To: Kari Fresquez, New Mexico State Elections Director
From: The Brennan Center for Justice at NYU School of Law
Date: August 25, 2017
Re: Review of Proposed Campaign Finance Rules
On July 12, 2017, the Brennan Center submitted comments addressing the Secretary of State’s proposed rules 126.96.36.199 through 188.8.131.52. Thereafter, the Secretary distributed a modified version of the proposed rule. We commend the changes made to the rule’s coordinated expenditure provisions and submit this brief memorandum to make one additional suggestion.
The newest version of § 184.108.40.206 contains a robust definition of “coordinated expenditures.” The additional coordination provisions proposed in § 220.127.116.11(E), which provide detailed guidance concerning the types of expenditures that will be deemed coordinated, will substantially strengthen the rules. For example, under proposed § 18.104.22.168(E)(3), an expenditure is coordinated if it is made by a committee that was established by the candidate supported by the expenditure. This will prevent a candidate (or his aides) from starting a super PAC and then receiving its support during the campaign.
Any of the six scenarios listed in § 22.214.171.124(E) should lead to a determination that an expenditure is coordinated — each, on its own, shows that a candidate has somehow indicated her approval of spending that will support her campaign, thereby raising corruption concerns.
However, as written, it is not clear that an expenditure that fits only one of these scenarios would necessarily be deemed coordinated. For that reason, we suggest amending the prefatory language in § 126.96.36.199(E) that now reads: “The following non-exhaustive list shall be considered to determine whether an expenditure is a coordinated expenditure” with something similar to: “The following is a non-exhaustive list of scenarios in which an expenditure will be deemed coordinated.”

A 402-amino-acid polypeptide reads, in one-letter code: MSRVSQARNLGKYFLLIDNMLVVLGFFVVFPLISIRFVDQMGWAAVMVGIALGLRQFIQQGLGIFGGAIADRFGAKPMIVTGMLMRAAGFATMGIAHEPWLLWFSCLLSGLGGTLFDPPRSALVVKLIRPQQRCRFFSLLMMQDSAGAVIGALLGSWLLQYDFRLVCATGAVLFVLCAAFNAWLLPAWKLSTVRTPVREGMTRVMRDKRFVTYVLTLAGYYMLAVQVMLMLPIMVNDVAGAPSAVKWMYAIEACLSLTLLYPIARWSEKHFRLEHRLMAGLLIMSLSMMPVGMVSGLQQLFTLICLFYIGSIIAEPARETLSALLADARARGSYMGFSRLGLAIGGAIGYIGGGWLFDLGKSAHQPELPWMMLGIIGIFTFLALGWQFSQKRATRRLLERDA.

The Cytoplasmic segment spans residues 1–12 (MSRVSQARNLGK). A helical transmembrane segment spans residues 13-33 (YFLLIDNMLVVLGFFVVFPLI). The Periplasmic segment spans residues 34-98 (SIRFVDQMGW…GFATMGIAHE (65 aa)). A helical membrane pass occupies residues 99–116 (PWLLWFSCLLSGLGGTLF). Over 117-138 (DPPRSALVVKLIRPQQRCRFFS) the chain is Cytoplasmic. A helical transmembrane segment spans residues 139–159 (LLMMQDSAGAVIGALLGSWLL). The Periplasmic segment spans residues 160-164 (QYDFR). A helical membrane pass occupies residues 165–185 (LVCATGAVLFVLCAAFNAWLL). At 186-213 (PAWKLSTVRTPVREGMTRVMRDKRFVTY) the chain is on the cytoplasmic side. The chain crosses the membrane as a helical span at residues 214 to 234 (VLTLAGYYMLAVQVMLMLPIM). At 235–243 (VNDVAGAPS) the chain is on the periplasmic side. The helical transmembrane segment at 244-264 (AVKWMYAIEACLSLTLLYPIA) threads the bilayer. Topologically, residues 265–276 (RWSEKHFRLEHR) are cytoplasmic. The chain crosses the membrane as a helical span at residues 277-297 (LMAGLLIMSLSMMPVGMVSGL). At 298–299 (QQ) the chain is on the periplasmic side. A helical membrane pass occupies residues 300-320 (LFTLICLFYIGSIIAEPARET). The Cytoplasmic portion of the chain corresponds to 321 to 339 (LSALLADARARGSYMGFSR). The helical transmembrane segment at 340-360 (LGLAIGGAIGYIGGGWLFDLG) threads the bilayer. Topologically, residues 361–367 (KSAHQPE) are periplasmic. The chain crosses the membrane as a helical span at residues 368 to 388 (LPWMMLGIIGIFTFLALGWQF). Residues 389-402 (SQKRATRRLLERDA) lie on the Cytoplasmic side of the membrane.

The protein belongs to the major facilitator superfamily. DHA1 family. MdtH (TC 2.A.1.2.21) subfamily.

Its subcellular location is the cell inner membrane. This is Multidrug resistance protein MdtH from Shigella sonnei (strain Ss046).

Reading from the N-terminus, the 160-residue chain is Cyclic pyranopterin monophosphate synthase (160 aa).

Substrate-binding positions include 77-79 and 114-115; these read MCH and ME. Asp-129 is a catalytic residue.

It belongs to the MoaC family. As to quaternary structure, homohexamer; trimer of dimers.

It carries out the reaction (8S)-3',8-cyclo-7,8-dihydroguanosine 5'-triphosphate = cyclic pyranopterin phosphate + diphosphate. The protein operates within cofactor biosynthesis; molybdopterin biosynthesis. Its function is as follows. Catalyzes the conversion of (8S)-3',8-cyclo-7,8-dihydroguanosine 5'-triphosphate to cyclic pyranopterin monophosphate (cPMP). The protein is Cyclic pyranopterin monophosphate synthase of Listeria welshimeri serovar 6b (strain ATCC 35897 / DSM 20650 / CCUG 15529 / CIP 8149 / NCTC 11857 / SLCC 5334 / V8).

This clarification is important because almost no expenditure would satisfy more than one or two of the six criteria listed, and such a standard would mean that many functionally coordinated expenditures would go unregulated. For example, a candidate’s campaign manager might be allowed to operate a super PAC and spend unlimited amounts supporting the candidate, making contribution limits meaningless. Further, a multi-factor test would give less certainty to campaigns and their supporters, who would be unsure what activities might lead to a decision that their spending coordinated. The language we suggest would add clarity and align New Mexico’s rules with several other states that seek to ensure all super PAC spending is truly independent.
Once again, we believe the proposal will significantly strengthen campaign finance rules in New Mexico. We thank you for the opportunity to provide our comments, and are available to discuss this memorandum and any of the proposed rule changes.
 See Brent Ferguson, Beyond Coordination: Defining Indirect Campaign Contributions for the Super Pac Era, 42 Hastings Const. L.Q. 471, 508–15 (2015) (arguing that coordination regulations are permissible when a candidate takes some action indicating she believes the expenditure would be useful).
 If this change is made, the word “whether” should be deleted in §§ 188.8.131.52(E)(1)-(6).
 See, e.g., CAL. CODE. REGS. tit. 2, § 18225.7(d) (creating rebuttable presumption of coordination “under any of the following circumstances”); CONN. GEN. STAT. ANN. § 9–601c(b) (presuming “that the following expenditures are not independent expenditures”); see also 11 C.F.R. § 109.21(d) (2010) (“Any one of the following types of conduct satisfies the conduct standard of this section.”). Contra N.Y.C. CAMPAIGN FIN. BD. R. 1–08(f).